Project Description

The lack of viable solutions for the management, treatment, and safe resource recovery of faecal sludge from onsite sanitation installations results in direct disposal of the majority of untreated faecal sludge into urban environments in developing countries, and reliance on resource intensive processes in developed countries. The application of anaerobic digestion as a reliable, low-cost technology with resource recovery can provide revenue to offset treatment costs and significantly reduce the impact of faecal sludge on human and environmental health.

Anaerobic digestion is a well-developed and reliable technology that has been used to effectively treat sewage sludge for decades in Europe and the United States (Weiland et al., 2010). Anaerobic with the production of biogas has been evaluated as one of the most energy-efficient and environmentally beneficial technology for bioenergy production. The digestate containing high nutrient concentrations (e.g., nitrogen, phosphorus, and potassium) can be used as an organic fertilizer and soil conditioners, which can substitute mineral fertilizers. The operation of anaerobic digestion also contributes to the inactivation of pathogens (e.g., bacteria, viruses, protozoa, and helminths) in sludge (Aitken et al., 2005). The main factors attribute to the inactivation of pathogens are temperature, retention time, and free (i.e., nonionized) ammonia concentration (Aitken et al., 2005; Magri et al., 2015; Pecson et al., 2007). Ammonia addition in dewatered sewage sludge after anaerobic digestion was also shown to be an effective, low-cost treatment to reduce the concentration of bacterial indicators (E. coli and Enterococcus spp.) to below detection limit (i.e., 100 and 10MPN/g, respectively) (Nordin et al., 2015).

Lessons can be learned from anaerobic digestion of sewage sludge, but due to the wide-ranging characteristics of faecal sludge, they can be quite different than sewage sludge, and hence, that knowledge is not directly transferable. The characteristics of faecal sludge are typically one to two orders of magnitude higher in solid, organic and nutrient concentrations (Niwagaba et al., 2014). Faecal sludge is highly variable based on types of containment, emptying technologies and frequencies, quality of construction, and inputs into the system. Therefore, an understanding of the fundamental properties that affect inactivation mechanisms during anaerobic digestion processes would allow for the technology to be developed specifically for faecal sludge, and identify parameters that could be used to enhance inactivation. The performance of anaerobic digestion in inactivating pathogens will be predicted using a previous developed model (Fidjeland et al., 2015) with measured input data from laboratory experiments. The application of effective, low-cost post-treatment (e.g., addition of ammonia) will also be considered to provide an additional barrier of inactivation for anaerobically digested dewatered faecal sludge.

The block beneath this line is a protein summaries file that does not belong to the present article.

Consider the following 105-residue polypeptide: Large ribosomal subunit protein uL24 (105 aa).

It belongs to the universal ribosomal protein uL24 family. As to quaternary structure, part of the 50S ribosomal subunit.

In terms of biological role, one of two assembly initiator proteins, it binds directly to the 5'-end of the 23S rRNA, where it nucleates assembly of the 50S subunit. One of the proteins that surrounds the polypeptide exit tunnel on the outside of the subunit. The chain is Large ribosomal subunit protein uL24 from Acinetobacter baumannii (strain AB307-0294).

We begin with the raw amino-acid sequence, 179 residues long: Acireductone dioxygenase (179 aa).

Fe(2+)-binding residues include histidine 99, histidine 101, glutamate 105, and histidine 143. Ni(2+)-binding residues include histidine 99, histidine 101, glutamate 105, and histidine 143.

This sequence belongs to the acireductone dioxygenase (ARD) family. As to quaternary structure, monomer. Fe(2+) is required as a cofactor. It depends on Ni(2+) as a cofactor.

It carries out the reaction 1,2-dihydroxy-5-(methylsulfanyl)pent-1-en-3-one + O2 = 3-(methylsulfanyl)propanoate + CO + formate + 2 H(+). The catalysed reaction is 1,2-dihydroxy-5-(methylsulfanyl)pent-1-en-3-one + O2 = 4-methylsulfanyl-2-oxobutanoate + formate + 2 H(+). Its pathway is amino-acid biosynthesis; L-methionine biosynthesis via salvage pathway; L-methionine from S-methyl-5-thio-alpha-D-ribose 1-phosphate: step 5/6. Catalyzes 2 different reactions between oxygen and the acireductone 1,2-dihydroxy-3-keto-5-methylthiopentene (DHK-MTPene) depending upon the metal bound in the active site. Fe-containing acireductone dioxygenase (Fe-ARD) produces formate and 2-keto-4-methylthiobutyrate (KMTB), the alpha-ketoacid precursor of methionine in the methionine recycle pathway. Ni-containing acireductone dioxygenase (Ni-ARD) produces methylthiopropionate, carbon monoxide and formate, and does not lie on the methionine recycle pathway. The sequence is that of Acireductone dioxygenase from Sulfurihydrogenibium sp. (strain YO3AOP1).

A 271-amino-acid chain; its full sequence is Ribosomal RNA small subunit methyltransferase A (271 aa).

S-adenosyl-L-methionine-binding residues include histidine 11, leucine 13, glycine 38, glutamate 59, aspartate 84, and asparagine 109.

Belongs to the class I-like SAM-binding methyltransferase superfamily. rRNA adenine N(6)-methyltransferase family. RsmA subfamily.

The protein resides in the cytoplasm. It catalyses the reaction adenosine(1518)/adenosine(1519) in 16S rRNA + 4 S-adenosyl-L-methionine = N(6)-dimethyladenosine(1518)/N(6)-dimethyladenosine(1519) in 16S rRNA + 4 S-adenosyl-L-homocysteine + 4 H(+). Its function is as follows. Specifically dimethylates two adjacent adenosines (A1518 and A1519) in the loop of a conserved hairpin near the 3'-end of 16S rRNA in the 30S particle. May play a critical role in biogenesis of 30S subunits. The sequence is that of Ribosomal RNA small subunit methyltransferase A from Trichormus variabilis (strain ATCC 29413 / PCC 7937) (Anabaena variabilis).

The goal of this project is to provide a better understanding of pathogen inactivation mechanisms during anaerobic digestion treating faecal sludge. Laboratory-scale experiments will be set up to determine inactivation rates and mechanisms of pathogenic indicators in faecal sludge during anaerobic digestion processes. Results will be used to estimate inactivation performance of anaerobic digestion treating faecal sludge in different designs and operational conditions. Laboratory- and pilot-scale experiments will provide inputs to improve design, operation, and maintenance practices in using anaerobic digestion for resource recovery with the focus on pathogen inactivation.

The hypotheses and objectives of this study are:

Hypothesis 1: Anaerobic digestion can provide a reliable treatment for faecal sludge to recover resources and inactivate pathogenic indicators in faecal sludge.
Objective 1: To characterize operational parameters (e.g., temperature, retention time, pH, free ammonia concentration) that have effects on inactivation of pathogenic indicators in a pilot-scale anaerobic digester treating faecal sludge.
Objective 2: To measure the inactivation performance and production of biogas of the pilot-scale anaerobic digester.
Hypothesis 2: The inactivation mechanisms of pathogenic indicators in anaerobic digestion treating faecal sludge can be determined and predicted in different designs and operational conditions.
Objective 3: To characterize the inactivation mechanisms of pathogenic indicators during anaerobic digestion of faecal sludge.
Objective 4: To predict inactivation rates of pathogenic indicators in different designs and operational conditions.
Hypothesis 3: The design and operation of anaerobic digestion can be optimized to enhance inactivation performance.
Objective 5: To determine the optimal designs and operational conditions for inactivation performance and biogas production in the pilot-scale anaerobic digester.

Dr. Linda Strande
Dr. Viet-Anh Nguyen